I recently asked a group of writers how I could write a convincing homophobic character who is himself a closeted gay. Since I’m a novelist asking this question to a group advertising itself as a resource for writers, it seemed to me a pretty reasonable question. I didn’t get anything useful for character development, but I did get some great examples of why I think we need to overhaul ethics.
The answers I got were, I think, excellent for killing thought, killing discourse and making it much harder to accomplish anything. They were perfidious and reprehensible and only possible because the writers believed in sacred moral values that were not continued existence and the imposition of meaning on reality.
I found it so frustrating because there was basically no attempt to understand why a person would be homophobic, in spite of the fact that around half of all known cultures are homophobic. Instead I got a morality lesson on why homophobia is bad.
“Homophobia isn’t about hate, it’s about power (control over resources). Like racism, homophobia is a structural system of disadvantages that benefits heterosexual people (whether they like it or not, agree with it or not). These disadvantages are political, economic, cultural, and even linguistic. Like racism, homophobia can inform (Eurocentric) scientific consensus. Because scientists and philosophers and the like are people, they can be biased and (Eurocentric) scientific consensus is therefore subject to the same bias.When someone says something homophobic, they’re using their power against you, reminding you that you are inferior, that you hold less power (and violence is a resource); or they’re relegating you to an inferior position in their own minds (calling you the f-word even if you’re straight, for example).”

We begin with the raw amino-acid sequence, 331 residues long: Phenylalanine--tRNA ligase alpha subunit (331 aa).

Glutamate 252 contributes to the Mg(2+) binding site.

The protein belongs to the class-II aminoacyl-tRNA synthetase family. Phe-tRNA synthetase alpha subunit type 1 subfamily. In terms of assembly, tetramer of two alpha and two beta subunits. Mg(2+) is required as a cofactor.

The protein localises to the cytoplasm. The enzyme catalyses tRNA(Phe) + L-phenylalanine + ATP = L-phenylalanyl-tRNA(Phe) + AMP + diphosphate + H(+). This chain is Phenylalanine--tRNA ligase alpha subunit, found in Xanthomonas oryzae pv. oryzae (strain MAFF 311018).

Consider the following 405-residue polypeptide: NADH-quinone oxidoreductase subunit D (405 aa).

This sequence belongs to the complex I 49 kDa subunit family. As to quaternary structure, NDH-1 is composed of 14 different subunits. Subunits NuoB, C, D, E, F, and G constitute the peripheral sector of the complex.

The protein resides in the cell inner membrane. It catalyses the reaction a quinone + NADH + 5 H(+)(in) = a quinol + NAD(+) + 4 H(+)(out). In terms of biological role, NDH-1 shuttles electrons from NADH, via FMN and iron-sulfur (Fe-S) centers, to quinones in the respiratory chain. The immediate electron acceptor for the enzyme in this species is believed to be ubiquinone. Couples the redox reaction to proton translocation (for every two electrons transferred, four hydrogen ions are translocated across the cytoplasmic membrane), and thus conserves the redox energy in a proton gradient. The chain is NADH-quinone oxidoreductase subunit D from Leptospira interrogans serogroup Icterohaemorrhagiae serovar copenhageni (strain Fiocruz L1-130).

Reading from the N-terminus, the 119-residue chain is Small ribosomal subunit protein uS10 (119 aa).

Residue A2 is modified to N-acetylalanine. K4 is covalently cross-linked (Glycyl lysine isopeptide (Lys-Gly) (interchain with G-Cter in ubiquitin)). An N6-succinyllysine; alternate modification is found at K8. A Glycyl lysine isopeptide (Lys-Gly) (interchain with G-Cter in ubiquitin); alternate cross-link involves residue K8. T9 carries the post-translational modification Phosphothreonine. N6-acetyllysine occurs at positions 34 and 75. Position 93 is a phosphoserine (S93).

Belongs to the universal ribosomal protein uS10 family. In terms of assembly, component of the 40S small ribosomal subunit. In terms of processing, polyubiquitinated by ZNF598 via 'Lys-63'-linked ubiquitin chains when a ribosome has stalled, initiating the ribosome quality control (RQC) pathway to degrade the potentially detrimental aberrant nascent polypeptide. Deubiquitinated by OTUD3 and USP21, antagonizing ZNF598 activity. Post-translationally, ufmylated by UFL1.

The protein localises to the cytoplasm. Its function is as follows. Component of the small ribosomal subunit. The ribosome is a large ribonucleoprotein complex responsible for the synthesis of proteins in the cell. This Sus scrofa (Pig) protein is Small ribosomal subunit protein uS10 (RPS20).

The analysis here comes down to, basically, this formulation:
Homophobia is European. European is power. Power is bad.
The sheer scale of problems with this “analysis” are staggering. I mean I agree that homophobia is undesirable in modern society but come on, at least try to make sense.
First, there’s the fact that contemporary homophobia is most prevalent in Africa and Jamaica, neither of which are commonly confused for being European or powerful. But imperialism, you say? Well yes, this is an excellent argument if you believe the “primitive” locals are so stupid they are incapable of formulating or even changing their own values decades after the last imperialist went home.
Then there’s the wildly counter-intuitive and completely unsupported argument that power is bad. Power is the ability to do things. Obviously people who can do more things have a larger amplitude to the the good and bad things they do. That said, as someone who has lived in the ghetto and read history, I can assure you there’s no reason to assume someone is good simply because they come from a disadvantaged background.
Then there’s the implied belief that victims are inevitably helpless, which I think is a wildly dis-empowering belief for a poor person, an oppressed minority or a victim of attacks to have. It’s dripping with pity and condescension. It absolutely reeks with fake empathy and smugly smiling as you think “how deliciously low are they.” The single most humiliating part of my time in the ghetto was the way people like the writer above assumed helplessness. It was and is my sincerest desire to vigorously backhand the people who thought me inevitably lowly and pitiable.